• I found some green gold—the rare avocado—on the way back from buying 300 lbs of chicken food one day. They were hard as rocks when I purchased them, and I hate to report that they rotted before I could eat them. Sad day. But on the bright side, they are slowly creeping their way back into the market and will hopefully make it closer to our area soon!

Cautionary Moments

  • Trying to run and train for a race one morning and getting chased by three dogs. I’ll admit that this was the scariest moment of my time in Haiti, and I’m thankful for the angel owner of the biggest dog that scared him off!
  • Time change hitting me like a brick, it’s now dark until 6:30/45 AM making it difficult to wake up and get active. I think it’s what’s also upsetting the dogs now that I’m trying to run in the dark. Lesson learned!
  • Coming to the realization that risk taking is not a strong suit of mine, and something that will likely hold me back as an entrepreneur one day if I don’t start working on it now.
  • Fear has never been a struggle at the forefront of my mind, but lately I’ve been finding myself feeling afraid in quite a few situations—both reasonably and unreasonably so. I know that fear is from the enemy, and sadly I’ve let it hold me back from moving forward in a few things in the past few weeks (especially getting peaceful sleep!). I’m thankful for the constant reminders that my God is forever faithful, and as His child “I’m no longer a slave to fear.”

Job Creation Research Continued

  • Two visits to 2nd Story Goods in Gonaïves and a long chat with the director provided much insight on how to advance Haiti through job creation in a social enterprise setting through promoting sustainability of work and in pushing towards excellence and out of survival mode—something that will take quite a long time to facilitate.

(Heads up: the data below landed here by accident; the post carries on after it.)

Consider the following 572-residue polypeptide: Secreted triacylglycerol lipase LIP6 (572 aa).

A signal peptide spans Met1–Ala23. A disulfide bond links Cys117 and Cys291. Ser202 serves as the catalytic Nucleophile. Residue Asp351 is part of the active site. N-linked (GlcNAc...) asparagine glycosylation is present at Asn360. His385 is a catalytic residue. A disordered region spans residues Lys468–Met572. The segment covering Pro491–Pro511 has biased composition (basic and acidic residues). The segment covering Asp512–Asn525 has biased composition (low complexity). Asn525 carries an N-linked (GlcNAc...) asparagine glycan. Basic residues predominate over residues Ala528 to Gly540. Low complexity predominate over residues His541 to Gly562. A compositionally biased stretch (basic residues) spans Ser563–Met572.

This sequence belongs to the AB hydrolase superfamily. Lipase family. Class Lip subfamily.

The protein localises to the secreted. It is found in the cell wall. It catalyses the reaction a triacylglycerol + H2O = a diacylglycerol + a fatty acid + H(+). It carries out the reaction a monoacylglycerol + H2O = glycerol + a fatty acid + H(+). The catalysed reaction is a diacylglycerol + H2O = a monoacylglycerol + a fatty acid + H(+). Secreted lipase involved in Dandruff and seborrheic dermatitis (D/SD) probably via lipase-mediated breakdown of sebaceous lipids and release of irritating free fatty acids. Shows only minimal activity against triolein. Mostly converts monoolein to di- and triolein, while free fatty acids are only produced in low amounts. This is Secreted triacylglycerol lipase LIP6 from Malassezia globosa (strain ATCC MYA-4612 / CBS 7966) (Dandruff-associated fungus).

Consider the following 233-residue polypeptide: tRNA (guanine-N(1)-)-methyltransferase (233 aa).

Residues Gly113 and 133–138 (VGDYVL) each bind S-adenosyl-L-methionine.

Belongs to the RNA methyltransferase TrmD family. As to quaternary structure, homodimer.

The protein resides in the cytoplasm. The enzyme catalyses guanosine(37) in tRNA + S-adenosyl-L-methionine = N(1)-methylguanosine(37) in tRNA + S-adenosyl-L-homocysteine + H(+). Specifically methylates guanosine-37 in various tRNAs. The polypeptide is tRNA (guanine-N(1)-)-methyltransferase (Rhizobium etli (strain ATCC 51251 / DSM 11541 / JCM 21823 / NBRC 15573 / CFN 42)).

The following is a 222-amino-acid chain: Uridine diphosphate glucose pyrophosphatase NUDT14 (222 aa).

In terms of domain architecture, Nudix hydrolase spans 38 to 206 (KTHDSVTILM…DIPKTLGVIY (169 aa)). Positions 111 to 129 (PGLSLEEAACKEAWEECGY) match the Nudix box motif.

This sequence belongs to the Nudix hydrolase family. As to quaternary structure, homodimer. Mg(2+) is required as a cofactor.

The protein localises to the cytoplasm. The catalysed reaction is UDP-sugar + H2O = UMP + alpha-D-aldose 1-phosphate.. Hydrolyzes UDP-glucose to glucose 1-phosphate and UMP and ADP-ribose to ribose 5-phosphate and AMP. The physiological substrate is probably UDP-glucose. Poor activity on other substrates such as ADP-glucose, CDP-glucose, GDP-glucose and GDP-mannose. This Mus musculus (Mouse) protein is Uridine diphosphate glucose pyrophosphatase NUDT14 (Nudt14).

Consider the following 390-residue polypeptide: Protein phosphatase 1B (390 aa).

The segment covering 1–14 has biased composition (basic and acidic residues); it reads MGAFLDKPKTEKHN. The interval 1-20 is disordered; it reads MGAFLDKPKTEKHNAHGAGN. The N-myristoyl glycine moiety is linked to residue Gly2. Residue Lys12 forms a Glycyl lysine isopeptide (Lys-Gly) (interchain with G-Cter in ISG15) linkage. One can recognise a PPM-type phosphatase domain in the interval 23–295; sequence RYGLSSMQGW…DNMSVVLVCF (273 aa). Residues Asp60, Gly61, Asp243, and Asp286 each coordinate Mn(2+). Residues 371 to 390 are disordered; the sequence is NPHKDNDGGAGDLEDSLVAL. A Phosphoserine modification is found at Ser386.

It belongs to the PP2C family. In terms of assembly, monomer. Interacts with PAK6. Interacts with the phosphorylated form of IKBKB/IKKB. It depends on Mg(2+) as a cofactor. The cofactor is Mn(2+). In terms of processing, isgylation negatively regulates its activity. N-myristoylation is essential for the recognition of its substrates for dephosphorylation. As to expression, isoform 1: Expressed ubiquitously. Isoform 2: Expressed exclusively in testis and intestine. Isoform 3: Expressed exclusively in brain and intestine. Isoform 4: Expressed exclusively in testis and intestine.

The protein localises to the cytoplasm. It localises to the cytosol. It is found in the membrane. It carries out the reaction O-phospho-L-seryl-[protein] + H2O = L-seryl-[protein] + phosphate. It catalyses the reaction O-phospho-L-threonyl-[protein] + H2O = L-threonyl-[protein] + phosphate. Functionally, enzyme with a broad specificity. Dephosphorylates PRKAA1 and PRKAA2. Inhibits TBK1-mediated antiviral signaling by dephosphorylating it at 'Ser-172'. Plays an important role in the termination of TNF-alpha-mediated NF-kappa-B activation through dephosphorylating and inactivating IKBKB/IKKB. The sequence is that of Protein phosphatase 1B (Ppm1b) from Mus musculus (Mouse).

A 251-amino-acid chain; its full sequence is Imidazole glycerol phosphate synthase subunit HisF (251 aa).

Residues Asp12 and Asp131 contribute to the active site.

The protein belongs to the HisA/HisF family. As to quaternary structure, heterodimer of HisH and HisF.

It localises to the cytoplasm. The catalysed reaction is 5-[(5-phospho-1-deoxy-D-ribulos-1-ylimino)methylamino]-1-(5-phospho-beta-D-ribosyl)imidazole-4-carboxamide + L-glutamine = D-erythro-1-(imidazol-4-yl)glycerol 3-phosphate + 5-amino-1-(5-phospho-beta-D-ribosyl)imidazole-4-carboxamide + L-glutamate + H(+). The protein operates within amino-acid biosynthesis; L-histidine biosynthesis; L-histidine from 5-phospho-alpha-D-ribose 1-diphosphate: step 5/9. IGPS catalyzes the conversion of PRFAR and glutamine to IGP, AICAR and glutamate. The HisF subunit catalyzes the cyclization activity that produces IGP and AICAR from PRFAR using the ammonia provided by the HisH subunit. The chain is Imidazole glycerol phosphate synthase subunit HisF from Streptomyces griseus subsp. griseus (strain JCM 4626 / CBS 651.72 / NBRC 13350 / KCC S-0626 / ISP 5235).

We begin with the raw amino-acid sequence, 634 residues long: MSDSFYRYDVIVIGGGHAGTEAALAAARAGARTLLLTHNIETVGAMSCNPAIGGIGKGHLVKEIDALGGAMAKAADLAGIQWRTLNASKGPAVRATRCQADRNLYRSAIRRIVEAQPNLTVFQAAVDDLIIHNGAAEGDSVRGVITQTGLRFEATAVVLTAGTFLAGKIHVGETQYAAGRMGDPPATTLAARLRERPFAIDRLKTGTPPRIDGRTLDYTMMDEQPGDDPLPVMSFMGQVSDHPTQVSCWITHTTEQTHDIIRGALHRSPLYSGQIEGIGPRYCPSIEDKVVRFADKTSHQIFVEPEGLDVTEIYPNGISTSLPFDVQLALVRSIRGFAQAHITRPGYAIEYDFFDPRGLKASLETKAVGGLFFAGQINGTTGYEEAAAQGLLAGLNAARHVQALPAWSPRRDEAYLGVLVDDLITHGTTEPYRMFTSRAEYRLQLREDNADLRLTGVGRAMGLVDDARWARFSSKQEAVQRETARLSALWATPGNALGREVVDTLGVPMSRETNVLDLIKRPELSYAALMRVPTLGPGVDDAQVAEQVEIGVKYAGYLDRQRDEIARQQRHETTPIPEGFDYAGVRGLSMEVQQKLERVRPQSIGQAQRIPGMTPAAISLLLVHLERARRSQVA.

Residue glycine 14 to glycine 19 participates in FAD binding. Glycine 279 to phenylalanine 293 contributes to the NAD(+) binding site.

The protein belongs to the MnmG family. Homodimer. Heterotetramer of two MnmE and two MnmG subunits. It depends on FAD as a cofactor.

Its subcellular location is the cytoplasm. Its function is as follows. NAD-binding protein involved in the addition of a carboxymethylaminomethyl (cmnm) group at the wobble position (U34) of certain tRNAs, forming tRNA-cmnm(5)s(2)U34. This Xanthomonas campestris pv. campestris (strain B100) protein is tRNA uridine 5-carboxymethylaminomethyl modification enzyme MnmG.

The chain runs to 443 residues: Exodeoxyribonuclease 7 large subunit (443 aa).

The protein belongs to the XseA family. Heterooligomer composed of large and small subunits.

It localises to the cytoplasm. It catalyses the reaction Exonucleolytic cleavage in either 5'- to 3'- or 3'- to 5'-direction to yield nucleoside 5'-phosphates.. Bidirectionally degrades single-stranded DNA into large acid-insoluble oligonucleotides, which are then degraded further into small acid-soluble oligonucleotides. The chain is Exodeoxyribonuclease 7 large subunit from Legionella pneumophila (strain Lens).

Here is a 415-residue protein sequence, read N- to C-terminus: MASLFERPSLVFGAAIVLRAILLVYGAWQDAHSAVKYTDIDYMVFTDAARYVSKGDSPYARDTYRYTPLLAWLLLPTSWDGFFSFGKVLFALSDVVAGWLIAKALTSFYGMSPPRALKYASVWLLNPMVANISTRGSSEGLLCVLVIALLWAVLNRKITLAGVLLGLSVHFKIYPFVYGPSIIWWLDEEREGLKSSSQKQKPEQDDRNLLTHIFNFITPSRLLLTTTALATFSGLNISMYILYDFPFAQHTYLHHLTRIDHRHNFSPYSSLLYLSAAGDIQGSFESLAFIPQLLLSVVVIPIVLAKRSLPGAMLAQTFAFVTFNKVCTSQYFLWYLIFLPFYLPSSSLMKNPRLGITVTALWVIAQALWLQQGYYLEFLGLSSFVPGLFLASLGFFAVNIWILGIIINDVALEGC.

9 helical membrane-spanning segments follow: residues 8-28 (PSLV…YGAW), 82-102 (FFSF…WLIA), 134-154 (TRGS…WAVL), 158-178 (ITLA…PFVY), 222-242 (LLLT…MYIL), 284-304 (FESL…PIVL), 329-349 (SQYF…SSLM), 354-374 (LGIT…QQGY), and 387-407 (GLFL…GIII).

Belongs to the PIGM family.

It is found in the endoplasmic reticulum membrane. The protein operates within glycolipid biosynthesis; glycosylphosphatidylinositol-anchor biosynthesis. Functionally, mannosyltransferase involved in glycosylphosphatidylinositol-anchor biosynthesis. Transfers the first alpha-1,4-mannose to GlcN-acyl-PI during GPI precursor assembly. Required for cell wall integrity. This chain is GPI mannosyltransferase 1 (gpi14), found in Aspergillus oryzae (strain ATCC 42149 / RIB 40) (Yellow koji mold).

• While the idea of making and selling soap has continued to peak my interest, I’m also looking into the possibilities of beeswax and honey products to help differentiate from the many people already making and selling soap in Haiti. Ganaud and I were able to meet with a local beekeeper who works for a community development organization in a nearby town, and he gave helpful information on starting beehives and where to sell the honey and beeswax in markets found locally and in Port au Prince. An additional bonus to what the bees produce is the benefit they could have on the agriculture of our partnering villages.
  • I was hopeful that one of our wholesale suppliers for food would have the staple ingredients for soap. They do not if fact carry those things, leaving me looking in other places to find them in Haiti.
  • On a long day adventure in Port, we ate at MyaBèl who won ‘Entrepreneur of the Year’ in 2017. We enjoyed the delicious Haitian fusion food and learning more about how they use unique Haitian products to promote sustainability of agriculture through their cuisines and bottled sauces and teas.
  • We checked out a vetiver co op that farms, processes, and sells the vetiver essential oil to high end customers and airplane companies…super cool.